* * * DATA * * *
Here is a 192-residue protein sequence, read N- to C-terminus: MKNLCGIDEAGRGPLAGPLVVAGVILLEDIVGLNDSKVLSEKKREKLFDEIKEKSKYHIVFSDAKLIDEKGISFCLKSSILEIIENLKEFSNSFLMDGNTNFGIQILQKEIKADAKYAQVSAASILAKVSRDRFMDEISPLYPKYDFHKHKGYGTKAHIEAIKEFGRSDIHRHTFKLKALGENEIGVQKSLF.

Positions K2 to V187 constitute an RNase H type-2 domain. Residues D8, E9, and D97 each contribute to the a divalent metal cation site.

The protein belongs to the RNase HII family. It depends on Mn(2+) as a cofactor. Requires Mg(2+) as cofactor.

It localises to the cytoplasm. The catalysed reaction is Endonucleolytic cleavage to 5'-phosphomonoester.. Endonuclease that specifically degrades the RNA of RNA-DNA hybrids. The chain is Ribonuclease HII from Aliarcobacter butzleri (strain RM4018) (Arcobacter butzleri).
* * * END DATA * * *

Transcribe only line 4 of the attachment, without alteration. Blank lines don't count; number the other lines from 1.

It localises to the cytoplasm. The catalysed reaction is Endonucleolytic cleavage to 5'-phosphomonoester.. Endonuclease that specifically degrades the RNA of RNA-DNA hybrids. The chain is Ribonuclease HII from Aliarcobacter butzleri (strain RM4018) (Arcobacter butzleri).